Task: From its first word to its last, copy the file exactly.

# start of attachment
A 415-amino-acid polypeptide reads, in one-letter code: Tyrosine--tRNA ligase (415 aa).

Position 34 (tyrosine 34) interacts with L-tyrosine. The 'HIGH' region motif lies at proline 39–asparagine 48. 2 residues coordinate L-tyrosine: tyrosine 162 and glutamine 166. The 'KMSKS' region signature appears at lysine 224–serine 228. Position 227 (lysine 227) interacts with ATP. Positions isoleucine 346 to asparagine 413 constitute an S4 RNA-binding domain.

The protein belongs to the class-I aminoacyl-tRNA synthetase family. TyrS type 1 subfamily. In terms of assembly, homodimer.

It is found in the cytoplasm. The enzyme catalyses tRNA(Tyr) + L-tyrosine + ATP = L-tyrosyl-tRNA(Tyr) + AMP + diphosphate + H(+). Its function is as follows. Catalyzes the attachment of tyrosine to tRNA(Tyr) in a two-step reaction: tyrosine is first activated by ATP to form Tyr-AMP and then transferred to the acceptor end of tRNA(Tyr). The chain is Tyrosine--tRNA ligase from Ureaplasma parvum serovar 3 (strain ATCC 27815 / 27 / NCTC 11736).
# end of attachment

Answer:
A 415-amino-acid polypeptide reads, in one-letter code: Tyrosine--tRNA ligase (415 aa).

Position 34 (tyrosine 34) interacts with L-tyrosine. The 'HIGH' region motif lies at proline 39–asparagine 48. 2 residues coordinate L-tyrosine: tyrosine 162 and glutamine 166. The 'KMSKS' region signature appears at lysine 224–serine 228. Position 227 (lysine 227) interacts with ATP. Positions isoleucine 346 to asparagine 413 constitute an S4 RNA-binding domain.

The protein belongs to the class-I aminoacyl-tRNA synthetase family. TyrS type 1 subfamily. In terms of assembly, homodimer.

It is found in the cytoplasm. The enzyme catalyses tRNA(Tyr) + L-tyrosine + ATP = L-tyrosyl-tRNA(Tyr) + AMP + diphosphate + H(+). Its function is as follows. Catalyzes the attachment of tyrosine to tRNA(Tyr) in a two-step reaction: tyrosine is first activated by ATP to form Tyr-AMP and then transferred to the acceptor end of tRNA(Tyr). The chain is Tyrosine--tRNA ligase from Ureaplasma parvum serovar 3 (strain ATCC 27815 / 27 / NCTC 11736).